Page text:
THE Public Investment Corporation (PIC), SA's largest investment manager, said yesterday it was re-examining how it would allocate cash to asset managers as part of its multimanagement process.
The PIC, which manages more than R1-trillion on behalf of the Government Employees Pension Fund (GEPF), has about 20 external asset managers and the reshuffle will see some of these institutions gain or even lose some of the cash allocated by the PIC.
The mandates from the PIC are the key to their livelihoods as the external asset managers receive management fees that amount to millions of rand.
The PIC is significantly invested in listed equities, with 25% of this portfolio managed by external asset managers, while 75% of its portfolio is managed internally. Asset managers with mandates from the PIC include Stanlib, Old Mutual, Coronation, Kagiso and Sanlam Investment.
Some of the 20 asset managers are at risk of losing mandates.
Stanlib reportedly manages about R2bn on behalf of the PIC. Previously it managed about R9bn. But two years ago, due to internal issues at Stanlib, the PIC significantly reduced mandates with the asset manager.
Thabo Dloti was appointed CEO of Stanlib to stabilise the Liberty-owned asset manager.
In a results presentation last year, Mr Dloti said Stanlib had been stabilised and was working to regain the mandates it lost.
Sanlam Investment Management said it was waiting for formal correspondence from the PIC on this matter and was unable to comment at this stage.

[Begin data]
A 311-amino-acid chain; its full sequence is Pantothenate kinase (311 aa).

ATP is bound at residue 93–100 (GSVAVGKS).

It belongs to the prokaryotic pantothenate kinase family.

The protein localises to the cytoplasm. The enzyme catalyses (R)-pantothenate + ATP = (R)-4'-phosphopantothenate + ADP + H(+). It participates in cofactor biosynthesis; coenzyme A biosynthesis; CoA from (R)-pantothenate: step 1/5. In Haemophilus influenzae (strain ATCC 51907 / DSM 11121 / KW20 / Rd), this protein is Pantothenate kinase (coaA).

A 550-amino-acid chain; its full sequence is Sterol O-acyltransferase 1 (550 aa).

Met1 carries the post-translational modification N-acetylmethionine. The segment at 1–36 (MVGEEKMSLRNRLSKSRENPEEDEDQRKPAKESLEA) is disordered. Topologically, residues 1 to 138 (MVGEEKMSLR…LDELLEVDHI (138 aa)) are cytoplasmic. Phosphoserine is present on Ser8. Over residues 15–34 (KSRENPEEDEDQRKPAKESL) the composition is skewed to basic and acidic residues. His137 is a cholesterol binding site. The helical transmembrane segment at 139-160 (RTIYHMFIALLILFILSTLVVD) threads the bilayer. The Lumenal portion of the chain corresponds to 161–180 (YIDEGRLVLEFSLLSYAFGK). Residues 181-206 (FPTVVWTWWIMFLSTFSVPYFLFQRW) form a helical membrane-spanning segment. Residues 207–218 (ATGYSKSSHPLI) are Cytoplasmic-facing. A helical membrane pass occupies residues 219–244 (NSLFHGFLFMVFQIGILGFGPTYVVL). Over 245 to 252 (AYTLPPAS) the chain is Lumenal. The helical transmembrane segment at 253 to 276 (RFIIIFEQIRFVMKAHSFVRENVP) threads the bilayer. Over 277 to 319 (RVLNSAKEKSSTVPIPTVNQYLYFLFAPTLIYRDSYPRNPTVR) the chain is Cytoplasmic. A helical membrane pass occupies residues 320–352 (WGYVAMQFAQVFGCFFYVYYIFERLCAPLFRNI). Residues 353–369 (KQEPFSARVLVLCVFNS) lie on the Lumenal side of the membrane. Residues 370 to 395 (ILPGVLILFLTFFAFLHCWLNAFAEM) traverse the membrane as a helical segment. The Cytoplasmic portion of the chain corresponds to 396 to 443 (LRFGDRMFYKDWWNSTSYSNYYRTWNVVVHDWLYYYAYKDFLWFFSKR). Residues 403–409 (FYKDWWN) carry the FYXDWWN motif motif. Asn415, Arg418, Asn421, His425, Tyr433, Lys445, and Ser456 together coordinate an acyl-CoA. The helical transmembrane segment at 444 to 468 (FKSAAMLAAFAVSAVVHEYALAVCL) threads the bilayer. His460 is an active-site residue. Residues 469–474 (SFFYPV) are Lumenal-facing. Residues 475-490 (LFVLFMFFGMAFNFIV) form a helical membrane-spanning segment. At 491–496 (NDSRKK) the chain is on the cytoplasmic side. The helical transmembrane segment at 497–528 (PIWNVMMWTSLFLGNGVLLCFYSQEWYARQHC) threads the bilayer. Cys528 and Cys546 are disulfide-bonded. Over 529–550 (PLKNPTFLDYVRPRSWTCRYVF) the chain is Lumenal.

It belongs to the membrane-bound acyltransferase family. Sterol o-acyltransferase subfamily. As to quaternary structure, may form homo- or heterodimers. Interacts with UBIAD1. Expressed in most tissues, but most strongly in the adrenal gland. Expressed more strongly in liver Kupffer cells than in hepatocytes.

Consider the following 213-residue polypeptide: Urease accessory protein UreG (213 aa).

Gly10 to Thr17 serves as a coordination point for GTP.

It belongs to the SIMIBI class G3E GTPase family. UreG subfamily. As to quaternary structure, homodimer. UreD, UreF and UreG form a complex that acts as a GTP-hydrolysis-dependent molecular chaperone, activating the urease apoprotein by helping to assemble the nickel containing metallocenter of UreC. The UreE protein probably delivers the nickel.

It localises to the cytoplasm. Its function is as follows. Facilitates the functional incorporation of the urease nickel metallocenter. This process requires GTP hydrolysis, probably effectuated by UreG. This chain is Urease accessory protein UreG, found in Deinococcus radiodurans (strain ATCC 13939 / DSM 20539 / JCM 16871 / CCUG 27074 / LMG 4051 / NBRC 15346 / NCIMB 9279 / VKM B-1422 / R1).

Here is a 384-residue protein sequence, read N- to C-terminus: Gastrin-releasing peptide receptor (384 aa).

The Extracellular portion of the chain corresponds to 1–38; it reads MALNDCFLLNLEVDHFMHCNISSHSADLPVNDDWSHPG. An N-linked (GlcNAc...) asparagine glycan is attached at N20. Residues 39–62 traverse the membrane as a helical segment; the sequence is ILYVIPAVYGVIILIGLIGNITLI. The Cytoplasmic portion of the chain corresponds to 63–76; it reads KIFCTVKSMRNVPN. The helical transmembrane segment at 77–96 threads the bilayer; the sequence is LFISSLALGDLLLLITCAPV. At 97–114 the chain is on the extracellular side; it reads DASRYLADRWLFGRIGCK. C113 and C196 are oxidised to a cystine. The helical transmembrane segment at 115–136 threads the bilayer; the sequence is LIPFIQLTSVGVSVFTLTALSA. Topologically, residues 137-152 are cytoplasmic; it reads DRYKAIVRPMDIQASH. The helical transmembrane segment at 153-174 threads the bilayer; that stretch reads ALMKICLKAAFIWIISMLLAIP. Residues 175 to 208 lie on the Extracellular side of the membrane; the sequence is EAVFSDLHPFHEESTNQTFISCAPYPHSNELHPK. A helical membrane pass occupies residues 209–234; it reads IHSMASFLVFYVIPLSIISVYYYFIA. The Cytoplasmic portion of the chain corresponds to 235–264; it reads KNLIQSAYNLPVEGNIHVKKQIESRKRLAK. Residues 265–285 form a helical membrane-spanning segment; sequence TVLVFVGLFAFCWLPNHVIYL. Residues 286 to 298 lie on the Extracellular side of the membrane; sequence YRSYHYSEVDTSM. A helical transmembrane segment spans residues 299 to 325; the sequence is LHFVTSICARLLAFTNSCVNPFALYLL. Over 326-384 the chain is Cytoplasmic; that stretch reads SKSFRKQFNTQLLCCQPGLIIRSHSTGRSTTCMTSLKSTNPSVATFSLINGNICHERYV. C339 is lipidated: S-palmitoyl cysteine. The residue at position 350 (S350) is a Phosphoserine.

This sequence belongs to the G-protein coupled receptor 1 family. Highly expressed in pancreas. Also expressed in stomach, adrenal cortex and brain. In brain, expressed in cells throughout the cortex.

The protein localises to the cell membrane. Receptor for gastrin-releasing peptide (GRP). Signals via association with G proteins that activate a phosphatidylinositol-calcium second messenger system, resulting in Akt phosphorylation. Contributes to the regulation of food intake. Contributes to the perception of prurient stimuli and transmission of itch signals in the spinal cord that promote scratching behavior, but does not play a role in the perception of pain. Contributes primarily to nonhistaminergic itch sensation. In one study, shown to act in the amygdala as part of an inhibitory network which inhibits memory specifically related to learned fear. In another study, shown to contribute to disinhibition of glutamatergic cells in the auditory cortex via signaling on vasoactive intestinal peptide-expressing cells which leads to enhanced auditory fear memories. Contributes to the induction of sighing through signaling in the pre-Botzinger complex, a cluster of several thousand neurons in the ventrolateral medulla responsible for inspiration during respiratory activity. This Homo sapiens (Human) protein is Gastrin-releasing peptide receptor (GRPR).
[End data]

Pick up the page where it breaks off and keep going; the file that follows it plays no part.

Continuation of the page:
The PIC declined to reveal who would lose or gain.
"The manager reshuffle is part and parcel of the multimanagement process. Managers will be given more assets or have some or all the assets taken away as part of the multimanaged portfolio rebalancing process," Maqhawe Dlamini of the PIC said.
"The rebalancing decision is driven by the portfolio profile that suits a certain economic environment. Managers with investment mandates or styles that are deemed not in favour in an investment climate will lose some or all of their assets."
Mr Dlamini said asset managers that had underperformed over a predetermined review period would lose assets.
Asset managers that did not stick to the mandate requirements such as tracking error discipline were also going to lose assets as this interfered with the portfolio risk budget, Mr Dlamini said.
Tracking error compares the return of the portfolio compared to its benchmark.
Asked about the implications for black asset managers, the PIC said it supported black enterprise development, but their performance would also be reviewed.
"The managers grossly under-performing their targets would also be replaced with other black managers that our multimanagement intelligence system tracks over time," Mr Dlamini said.